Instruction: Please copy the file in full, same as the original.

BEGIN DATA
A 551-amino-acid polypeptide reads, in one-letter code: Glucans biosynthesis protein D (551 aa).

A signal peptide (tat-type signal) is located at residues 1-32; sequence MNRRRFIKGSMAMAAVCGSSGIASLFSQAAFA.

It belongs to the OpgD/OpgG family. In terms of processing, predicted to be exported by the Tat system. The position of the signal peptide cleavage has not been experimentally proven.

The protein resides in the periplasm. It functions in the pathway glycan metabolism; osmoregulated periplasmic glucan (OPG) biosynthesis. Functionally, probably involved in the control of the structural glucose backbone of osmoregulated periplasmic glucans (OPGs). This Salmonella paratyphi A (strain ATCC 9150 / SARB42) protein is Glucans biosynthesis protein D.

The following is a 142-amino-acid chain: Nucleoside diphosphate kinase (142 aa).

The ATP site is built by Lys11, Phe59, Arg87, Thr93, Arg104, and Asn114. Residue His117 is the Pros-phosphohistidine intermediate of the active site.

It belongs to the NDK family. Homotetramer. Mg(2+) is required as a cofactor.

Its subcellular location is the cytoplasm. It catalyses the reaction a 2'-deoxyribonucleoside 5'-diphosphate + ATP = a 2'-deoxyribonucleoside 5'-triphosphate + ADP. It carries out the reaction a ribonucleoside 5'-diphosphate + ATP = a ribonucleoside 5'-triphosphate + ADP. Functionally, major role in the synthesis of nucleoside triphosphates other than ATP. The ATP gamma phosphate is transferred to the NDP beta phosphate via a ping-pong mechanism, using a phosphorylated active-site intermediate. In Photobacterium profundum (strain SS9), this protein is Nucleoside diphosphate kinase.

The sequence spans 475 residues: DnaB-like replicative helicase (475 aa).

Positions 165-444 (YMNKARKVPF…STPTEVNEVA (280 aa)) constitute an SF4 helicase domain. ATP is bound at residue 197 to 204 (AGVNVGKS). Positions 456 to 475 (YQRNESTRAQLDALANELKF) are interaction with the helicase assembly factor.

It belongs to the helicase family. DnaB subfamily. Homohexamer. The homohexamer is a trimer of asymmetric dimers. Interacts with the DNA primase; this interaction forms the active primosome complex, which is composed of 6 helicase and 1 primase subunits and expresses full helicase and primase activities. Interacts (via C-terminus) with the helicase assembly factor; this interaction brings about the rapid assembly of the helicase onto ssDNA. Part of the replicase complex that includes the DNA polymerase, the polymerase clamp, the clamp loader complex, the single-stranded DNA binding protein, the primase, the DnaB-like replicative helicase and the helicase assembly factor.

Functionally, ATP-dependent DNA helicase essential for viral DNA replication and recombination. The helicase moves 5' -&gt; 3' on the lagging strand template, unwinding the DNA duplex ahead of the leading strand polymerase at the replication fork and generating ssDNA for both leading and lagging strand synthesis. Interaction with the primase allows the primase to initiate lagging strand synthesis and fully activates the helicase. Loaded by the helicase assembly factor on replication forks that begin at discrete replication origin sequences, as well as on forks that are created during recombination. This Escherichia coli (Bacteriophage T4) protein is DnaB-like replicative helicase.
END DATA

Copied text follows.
A 551-amino-acid polypeptide reads, in one-letter code: Glucans biosynthesis protein D (551 aa).

A signal peptide (tat-type signal) is located at residues 1-32; sequence MNRRRFIKGSMAMAAVCGSSGIASLFSQAAFA.

It belongs to the OpgD/OpgG family. In terms of processing, predicted to be exported by the Tat system. The position of the signal peptide cleavage has not been experimentally proven.

The protein resides in the periplasm. It functions in the pathway glycan metabolism; osmoregulated periplasmic glucan (OPG) biosynthesis. Functionally, probably involved in the control of the structural glucose backbone of osmoregulated periplasmic glucans (OPGs). This Salmonella paratyphi A (strain ATCC 9150 / SARB42) protein is Glucans biosynthesis protein D.

The following is a 142-amino-acid chain: Nucleoside diphosphate kinase (142 aa).

The ATP site is built by Lys11, Phe59, Arg87, Thr93, Arg104, and Asn114. Residue His117 is the Pros-phosphohistidine intermediate of the active site.

It belongs to the NDK family. Homotetramer. Mg(2+) is required as a cofactor.

Its subcellular location is the cytoplasm. It catalyses the reaction a 2'-deoxyribonucleoside 5'-diphosphate + ATP = a 2'-deoxyribonucleoside 5'-triphosphate + ADP. It carries out the reaction a ribonucleoside 5'-diphosphate + ATP = a ribonucleoside 5'-triphosphate + ADP. Functionally, major role in the synthesis of nucleoside triphosphates other than ATP. The ATP gamma phosphate is transferred to the NDP beta phosphate via a ping-pong mechanism, using a phosphorylated active-site intermediate. In Photobacterium profundum (strain SS9), this protein is Nucleoside diphosphate kinase.

The sequence spans 475 residues: DnaB-like replicative helicase (475 aa).

Positions 165-444 (YMNKARKVPF…STPTEVNEVA (280 aa)) constitute an SF4 helicase domain. ATP is bound at residue 197 to 204 (AGVNVGKS). Positions 456 to 475 (YQRNESTRAQLDALANELKF) are interaction with the helicase assembly factor.

It belongs to the helicase family. DnaB subfamily. Homohexamer. The homohexamer is a trimer of asymmetric dimers. Interacts with the DNA primase; this interaction forms the active primosome complex, which is composed of 6 helicase and 1 primase subunits and expresses full helicase and primase activities. Interacts (via C-terminus) with the helicase assembly factor; this interaction brings about the rapid assembly of the helicase onto ssDNA. Part of the replicase complex that includes the DNA polymerase, the polymerase clamp, the clamp loader complex, the single-stranded DNA binding protein, the primase, the DnaB-like replicative helicase and the helicase assembly factor.

Functionally, ATP-dependent DNA helicase essential for viral DNA replication and recombination. The helicase moves 5' -&gt; 3' on the lagging strand template, unwinding the DNA duplex ahead of the leading strand polymerase at the replication fork and generating ssDNA for both leading and lagging strand synthesis. Interaction with the primase allows the primase to initiate lagging strand synthesis and fully activates the helicase. Loaded by the helicase assembly factor on replication forks that begin at discrete replication origin sequences, as well as on forks that are created during recombination. This Escherichia coli (Bacteriophage T4) protein is DnaB-like replicative helicase.